We have seen that the James–Stein estimator corrects each component of \(\hat{\theta }^{LS}\) shifting it towards the origin. This implies that the MSE improvement will be better when the components of \(\theta \) are close to zero. Actually, there is nothing special in the origin. If the true \(\theta \) is expected to be close to \(a \in {\mathbb R}^N\), one can modify the original \(\hat{\theta }^{JS}\) as follows:

The result is an estimator which still dominates least squares, with the origin’s role now played by *a*. The estimator thus concentrates the MSE improvement around *a*.

Now, let us consider a non-orthonormal scenario where Gaussian linear regression now amounts to estimating \(\theta \) from the *N* measurements

with all the noises \(e_i\) mutually independent. The least squares (maximum likelihood) estimator is now

and its MSE is the sum of the variances of \(\hat{\theta }^{LS}_i\), i.e.,

Note that the MSE can be large when just one of the \(d_i\) is small. In this case, the problem is said to be *ill-conditioned*: even a moderate measurement error can lead to a large reconstruction error.

Also in this non-orthonormal scenario, it is possible to design estimators whose MSE is uniformly smaller than \(MSE_{LS}\). The number of possible choices is huge, depending on which region of the parameter space one wants to concentrate the improvement. There is however an important limitation shared by all of Stein-type estimators: in general they are not much effective against ill-conditioning. This is illustrated in the following example. It illustrates an estimator whose negative features are well representative of some drawbacks of Stein’s estimation in non-orthogonal settings.

### Example 1.2

(*A generalization of James–Stein*) Consider the estimator \(\hat{\theta }\) whose *i*th component is given by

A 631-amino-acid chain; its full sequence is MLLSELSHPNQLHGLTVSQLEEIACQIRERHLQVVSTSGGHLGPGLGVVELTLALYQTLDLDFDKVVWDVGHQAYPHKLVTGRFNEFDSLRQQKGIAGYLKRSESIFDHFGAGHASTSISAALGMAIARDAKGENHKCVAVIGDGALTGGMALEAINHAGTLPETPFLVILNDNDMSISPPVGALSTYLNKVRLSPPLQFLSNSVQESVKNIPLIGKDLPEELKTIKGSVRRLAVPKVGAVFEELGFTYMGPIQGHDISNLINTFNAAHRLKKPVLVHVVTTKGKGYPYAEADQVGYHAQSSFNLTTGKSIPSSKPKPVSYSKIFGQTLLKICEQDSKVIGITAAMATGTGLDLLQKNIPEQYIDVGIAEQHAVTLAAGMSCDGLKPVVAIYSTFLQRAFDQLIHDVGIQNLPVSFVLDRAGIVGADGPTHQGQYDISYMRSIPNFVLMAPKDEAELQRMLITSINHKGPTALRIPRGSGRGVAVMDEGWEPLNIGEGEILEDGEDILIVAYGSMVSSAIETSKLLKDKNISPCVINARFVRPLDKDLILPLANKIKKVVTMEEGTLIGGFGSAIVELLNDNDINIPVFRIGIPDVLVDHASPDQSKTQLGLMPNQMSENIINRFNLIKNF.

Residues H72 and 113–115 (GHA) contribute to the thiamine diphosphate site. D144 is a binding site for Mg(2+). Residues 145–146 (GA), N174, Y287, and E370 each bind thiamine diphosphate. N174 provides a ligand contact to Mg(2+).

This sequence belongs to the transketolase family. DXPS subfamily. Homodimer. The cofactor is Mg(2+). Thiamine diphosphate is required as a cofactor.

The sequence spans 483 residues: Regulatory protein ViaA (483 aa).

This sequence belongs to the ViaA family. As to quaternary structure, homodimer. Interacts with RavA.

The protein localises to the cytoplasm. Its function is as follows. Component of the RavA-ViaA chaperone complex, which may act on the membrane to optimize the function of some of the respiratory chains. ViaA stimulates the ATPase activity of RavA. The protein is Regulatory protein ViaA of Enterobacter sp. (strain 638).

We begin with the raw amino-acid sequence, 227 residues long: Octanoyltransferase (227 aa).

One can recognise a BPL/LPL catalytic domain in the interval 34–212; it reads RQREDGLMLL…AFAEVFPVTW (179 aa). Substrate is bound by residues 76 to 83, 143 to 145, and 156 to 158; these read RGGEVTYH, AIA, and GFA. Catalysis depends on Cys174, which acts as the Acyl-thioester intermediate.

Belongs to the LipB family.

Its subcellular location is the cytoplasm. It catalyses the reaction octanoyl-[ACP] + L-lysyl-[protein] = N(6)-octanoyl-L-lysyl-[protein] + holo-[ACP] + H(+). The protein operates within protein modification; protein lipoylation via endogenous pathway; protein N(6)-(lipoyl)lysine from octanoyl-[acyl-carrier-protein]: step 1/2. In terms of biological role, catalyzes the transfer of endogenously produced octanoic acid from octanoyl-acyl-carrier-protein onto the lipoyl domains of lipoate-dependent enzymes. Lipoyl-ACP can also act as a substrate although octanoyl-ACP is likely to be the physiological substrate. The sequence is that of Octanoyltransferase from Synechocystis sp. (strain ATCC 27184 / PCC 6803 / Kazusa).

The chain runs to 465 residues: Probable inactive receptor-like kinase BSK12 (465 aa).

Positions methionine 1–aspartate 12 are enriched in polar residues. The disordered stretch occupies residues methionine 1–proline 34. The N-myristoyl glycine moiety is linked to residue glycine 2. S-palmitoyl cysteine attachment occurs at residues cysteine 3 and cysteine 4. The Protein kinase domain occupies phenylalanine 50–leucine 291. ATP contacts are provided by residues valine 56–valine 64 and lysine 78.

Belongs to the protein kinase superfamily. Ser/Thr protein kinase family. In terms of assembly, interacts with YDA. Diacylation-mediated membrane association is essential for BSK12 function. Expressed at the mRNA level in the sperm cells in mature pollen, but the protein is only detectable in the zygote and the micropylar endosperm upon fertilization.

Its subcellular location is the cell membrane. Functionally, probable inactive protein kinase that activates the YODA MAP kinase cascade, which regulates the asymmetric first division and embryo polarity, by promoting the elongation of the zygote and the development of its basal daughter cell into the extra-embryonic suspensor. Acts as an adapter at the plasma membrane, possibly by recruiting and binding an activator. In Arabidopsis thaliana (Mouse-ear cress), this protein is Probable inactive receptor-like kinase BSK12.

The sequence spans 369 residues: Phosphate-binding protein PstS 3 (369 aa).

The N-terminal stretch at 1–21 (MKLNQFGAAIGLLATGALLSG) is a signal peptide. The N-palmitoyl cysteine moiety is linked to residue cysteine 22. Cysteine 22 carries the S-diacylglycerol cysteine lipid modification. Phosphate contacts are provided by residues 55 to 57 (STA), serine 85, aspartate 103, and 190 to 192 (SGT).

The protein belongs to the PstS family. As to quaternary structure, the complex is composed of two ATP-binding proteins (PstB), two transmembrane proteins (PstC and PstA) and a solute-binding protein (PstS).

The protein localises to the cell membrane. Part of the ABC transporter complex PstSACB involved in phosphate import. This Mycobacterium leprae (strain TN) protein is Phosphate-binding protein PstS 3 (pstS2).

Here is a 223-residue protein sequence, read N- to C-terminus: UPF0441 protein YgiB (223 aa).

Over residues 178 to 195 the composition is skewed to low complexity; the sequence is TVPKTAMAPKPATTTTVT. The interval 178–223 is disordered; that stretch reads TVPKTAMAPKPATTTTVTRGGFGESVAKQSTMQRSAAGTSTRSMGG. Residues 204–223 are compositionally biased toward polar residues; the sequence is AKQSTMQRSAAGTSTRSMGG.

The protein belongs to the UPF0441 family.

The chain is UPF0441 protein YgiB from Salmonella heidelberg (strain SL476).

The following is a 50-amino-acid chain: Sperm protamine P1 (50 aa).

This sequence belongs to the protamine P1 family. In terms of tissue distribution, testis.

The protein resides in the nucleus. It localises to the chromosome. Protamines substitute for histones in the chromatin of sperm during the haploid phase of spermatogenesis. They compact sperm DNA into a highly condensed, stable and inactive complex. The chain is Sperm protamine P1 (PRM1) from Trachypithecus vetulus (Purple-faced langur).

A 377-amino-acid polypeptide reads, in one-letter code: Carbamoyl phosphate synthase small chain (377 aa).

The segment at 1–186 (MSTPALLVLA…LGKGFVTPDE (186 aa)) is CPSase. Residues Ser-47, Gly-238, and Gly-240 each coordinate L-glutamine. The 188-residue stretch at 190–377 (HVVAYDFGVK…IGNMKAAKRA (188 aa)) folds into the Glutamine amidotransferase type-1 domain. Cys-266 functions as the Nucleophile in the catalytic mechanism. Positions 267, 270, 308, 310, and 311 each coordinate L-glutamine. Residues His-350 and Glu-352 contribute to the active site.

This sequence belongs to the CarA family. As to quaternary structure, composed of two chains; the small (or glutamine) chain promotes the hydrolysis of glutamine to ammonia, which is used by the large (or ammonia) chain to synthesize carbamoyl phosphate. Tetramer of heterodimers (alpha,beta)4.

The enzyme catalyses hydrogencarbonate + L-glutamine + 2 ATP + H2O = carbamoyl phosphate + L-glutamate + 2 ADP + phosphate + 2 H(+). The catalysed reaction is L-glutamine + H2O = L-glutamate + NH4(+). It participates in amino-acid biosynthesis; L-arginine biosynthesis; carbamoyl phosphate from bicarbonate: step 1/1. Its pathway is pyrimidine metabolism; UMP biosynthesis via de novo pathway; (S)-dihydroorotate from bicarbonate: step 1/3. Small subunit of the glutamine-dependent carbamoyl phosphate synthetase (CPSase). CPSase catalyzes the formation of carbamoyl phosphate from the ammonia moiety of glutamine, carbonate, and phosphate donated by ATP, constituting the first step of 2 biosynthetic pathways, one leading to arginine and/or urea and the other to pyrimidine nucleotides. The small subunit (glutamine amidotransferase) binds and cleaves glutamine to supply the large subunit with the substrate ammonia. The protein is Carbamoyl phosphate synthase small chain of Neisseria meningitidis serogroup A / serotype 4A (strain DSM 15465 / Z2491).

where

It is now shown that \(\hat{\theta }\) is a generalization of James–Stein able to outperform least squares over the entire parameter space. In fact, defining

after simple computations we obtain

where the last equality comes from Lemma 1.1 reported in Sect. 1.4. Since

one has

which implies

However, assume that the problem is ill-conditioned. Then, if one \(d_i\) is small and the values of \(d_i\) are quite spread, we could well have \(d_i^2 /S \approx 0\). Hence, (1.5) essentially reduces to

which is the least squares estimate of \(\theta _i\). This means that the signal components mostly influenced by the noise, i.e., associated with small \(d_i\), are not regularized. Thus, in presence of ill-conditioning, \(\hat{\theta }\) will likely return an estimate affected by large errors. \(\square \)

## 1.2 Ridge Regression

Consider now one of the fundamental problems in system identification. The task is to estimate the impulse response \(g^0\) of a discrete-time, linear and causal dynamic system, starting from noisy output data. The measurements model is

where *t* denotes time, the sampling interval is one time unit for simplicity, the \(g_k^0\) indicate the impulse response coefficients, *u*(*t*) is the known system input while *e*(*t*) is the noise.

To determine the impulse response from input–output measurements, one of the main questions is how to parametrize the unknown \(g^0\). The classical approach, which will be also reviewed in the next chapter, introduces a collection of impulse response models \(g(\theta )\), each parametrized by a different vector \(\theta \). In particular, here we will adopt an FIR model of order *m*, i.e., \(g_k(\theta )=\theta _k\) for \(k=1, \ldots ,m\) and zero elsewhere. This permits to reformulate (1.6) as a linear regression: we stack all the elements *y*(*t*) and *e*(*t*) to form the vectors *Y* and *E* and obtain the model

with the regression matrix \(\varPhi \in {\mathbb R}^{N \times m}\) given by

We can now use least squares to estimate \(\theta \). Assuming \(\varPhi ^T\varPhi \) of full rank, we obtain